Advancing Water Pollution Solutions with 3D-Printed ‘Living Material’

Engineered cyanobacteria in phenotypically complex living materials.


The “engineered living material” is a 3D-printed structure made of a seaweed-based polymer and genetically engineered bacteria that produce an enzyme to convert organic pollutants into benign molecules. Theophylline, a molecule commonly found in tea and chocolate, was engineered to cause bacteria to self-destruct. This provides a method for removing them when they have completed their task. The 3D-printed structure comprises a seaweed-based polymer and bacteria genetically engineered to create an enzyme that converts different organic pollutants into harmless molecules.

Researchers at the University of California, San Diego, have created an “engineered living material” that could provide a sustainable and eco-friendly solution to remove pollutants from water.

The researchers used alginate, a natural polymer produced from seaweed, to build a gel and then combined it with cyanobacteria, a type of water-dwelling, photosynthetic bacterium.

Jon Pokorski, a professor of nanoengineering at UC San Diego who co-led the research, said, “What’s innovative is the pairing of a polymer material with a biological system to create a living material that can function and respond to stimuli in ways that regular synthetic materials cannot.” 

The researchers discovered that a grid-like structure was the best for maintaining the bacteria’s survival after testing with various 3D-printed shapes for their material. Most cyanobacteria are located on the material’s surface, where they can access nutrients, gases, and light since the selected form has a high surface area-to-volume ratio.

The researchers genetically modified the cyanobacteria in their sample to continuously generate the decontaminating enzyme laccase as a proof-of-concept test. According to new studies, many organic pollutants, including bisphenol A (BPA), antibiotics, pharmaceuticals, and colors, can be neutralized by laccase. In this work, the researchers showed that the dye-based contaminant indigo carmine, often used in the textile industry to color denim, can be decontaminated using their technology. During testing, the substance lightened a water solution that included the dye.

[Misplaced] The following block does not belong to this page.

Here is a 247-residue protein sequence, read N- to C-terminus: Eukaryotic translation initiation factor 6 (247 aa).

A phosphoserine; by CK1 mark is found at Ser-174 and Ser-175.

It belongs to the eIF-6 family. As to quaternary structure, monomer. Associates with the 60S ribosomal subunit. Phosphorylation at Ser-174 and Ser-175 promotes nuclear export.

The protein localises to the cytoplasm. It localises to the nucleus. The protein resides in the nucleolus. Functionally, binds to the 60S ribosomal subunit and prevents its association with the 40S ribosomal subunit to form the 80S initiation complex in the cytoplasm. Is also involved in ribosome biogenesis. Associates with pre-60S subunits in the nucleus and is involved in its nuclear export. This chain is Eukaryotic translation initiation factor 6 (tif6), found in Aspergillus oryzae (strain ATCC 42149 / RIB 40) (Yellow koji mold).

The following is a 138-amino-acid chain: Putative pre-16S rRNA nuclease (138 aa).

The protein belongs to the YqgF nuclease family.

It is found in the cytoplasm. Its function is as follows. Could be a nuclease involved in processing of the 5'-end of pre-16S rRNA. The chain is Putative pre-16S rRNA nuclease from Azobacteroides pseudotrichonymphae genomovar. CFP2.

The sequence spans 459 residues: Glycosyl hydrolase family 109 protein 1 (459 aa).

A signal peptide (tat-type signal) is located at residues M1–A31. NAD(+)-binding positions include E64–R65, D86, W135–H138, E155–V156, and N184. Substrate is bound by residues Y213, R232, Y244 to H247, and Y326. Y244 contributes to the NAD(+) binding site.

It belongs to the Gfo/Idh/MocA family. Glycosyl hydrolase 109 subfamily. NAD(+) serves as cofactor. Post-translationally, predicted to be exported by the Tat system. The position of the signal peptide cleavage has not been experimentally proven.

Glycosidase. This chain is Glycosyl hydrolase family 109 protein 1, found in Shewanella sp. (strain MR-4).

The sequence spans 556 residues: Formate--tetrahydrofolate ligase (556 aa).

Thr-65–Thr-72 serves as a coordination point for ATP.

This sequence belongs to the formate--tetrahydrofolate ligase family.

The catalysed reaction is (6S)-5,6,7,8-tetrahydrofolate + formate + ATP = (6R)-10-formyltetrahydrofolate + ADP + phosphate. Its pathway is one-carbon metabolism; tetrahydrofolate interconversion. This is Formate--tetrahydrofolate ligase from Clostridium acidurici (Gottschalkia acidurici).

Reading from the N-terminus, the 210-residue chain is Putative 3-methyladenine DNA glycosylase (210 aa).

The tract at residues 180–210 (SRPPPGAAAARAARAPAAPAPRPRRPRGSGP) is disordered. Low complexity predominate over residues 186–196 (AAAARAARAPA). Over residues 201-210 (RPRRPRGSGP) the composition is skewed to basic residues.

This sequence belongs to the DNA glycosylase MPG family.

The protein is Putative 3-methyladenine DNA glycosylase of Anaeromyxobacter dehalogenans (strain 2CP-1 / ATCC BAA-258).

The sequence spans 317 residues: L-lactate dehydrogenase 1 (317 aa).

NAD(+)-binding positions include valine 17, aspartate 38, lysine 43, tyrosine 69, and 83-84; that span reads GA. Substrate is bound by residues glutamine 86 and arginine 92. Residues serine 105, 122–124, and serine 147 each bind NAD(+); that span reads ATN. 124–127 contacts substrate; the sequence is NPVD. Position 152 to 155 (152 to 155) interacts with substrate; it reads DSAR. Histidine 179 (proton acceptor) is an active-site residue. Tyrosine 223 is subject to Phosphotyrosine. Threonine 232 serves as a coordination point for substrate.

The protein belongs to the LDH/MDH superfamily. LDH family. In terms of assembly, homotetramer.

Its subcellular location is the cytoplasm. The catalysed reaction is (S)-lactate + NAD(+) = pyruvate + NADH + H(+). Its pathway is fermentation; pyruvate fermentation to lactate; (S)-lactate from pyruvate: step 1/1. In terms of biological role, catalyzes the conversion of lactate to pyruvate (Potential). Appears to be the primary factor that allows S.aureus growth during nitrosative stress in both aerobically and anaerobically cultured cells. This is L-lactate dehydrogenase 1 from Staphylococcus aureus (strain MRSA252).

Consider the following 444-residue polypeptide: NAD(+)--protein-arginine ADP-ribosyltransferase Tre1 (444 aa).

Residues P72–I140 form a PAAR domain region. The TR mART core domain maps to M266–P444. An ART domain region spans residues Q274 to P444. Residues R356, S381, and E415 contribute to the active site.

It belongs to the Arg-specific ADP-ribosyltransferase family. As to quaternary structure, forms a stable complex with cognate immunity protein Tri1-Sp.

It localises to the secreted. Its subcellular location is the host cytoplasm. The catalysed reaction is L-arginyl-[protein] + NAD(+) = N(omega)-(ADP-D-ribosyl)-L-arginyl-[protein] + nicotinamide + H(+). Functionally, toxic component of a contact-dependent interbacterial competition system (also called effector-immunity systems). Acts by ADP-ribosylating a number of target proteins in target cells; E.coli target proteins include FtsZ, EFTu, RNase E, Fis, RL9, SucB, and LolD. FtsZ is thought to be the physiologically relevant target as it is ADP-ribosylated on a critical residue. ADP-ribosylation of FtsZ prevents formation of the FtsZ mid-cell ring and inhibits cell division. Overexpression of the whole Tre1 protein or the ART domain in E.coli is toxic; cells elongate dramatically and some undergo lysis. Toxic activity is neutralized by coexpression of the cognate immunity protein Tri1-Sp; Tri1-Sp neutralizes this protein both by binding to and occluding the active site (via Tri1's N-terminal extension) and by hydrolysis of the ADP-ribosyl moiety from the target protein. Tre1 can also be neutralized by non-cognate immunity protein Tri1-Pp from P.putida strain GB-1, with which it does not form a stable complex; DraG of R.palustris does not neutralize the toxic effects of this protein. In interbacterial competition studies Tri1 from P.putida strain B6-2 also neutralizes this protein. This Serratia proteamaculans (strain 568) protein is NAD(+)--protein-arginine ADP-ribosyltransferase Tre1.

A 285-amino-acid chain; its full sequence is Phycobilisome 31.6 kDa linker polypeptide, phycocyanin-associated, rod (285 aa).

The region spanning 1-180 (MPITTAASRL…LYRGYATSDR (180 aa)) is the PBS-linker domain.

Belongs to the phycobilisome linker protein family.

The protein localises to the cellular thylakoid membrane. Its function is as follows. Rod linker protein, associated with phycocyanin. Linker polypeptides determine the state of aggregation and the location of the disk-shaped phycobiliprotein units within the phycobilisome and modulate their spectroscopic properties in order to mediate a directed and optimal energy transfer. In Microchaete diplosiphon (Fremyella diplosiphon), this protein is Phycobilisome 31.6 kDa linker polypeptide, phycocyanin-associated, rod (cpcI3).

Susan Golden, a faculty member in the School of Biological Sciences, said, “This collaboration allowed us to apply our knowledge of the genetics and physiology of cyanobacteria to create a living material,” Now we can think creatively about engineering novel functions into cyanobacteria to make more useful products.”

They also developed a method to destroy the cyanobacteria once the pollutants were removed. They genetically modified the bacteria to respond to theophylline. This chemical causes them to create a protein that kills their cells. The researchers believe that allowing the germs to eliminate themselves without using chemicals is a better approach.

Pokorski said, “The living material can act on the pollutant of interest, then a small molecule can be added afterward to kill the bacteria. This way, we can alleviate concerns about having genetically modified bacteria lingering in the environment.”

The aim of this research is to create materials that respond to environmental inputs. This type of study may be conducted when researchers with cross-disciplinary skills in materials and biological sciences join forces.

The UC San Diego Materials Research Science and Engineering Center and the National Science Foundation funded this research.

Journal Reference:

  1. Debika Datta, Erica Hild, et al. Phenotypically complex living materials containing engineered cyanobacteria. Nature Communications. DOI: 10.1038/s41467-023-40265-2
- Advertisement -

Latest Updates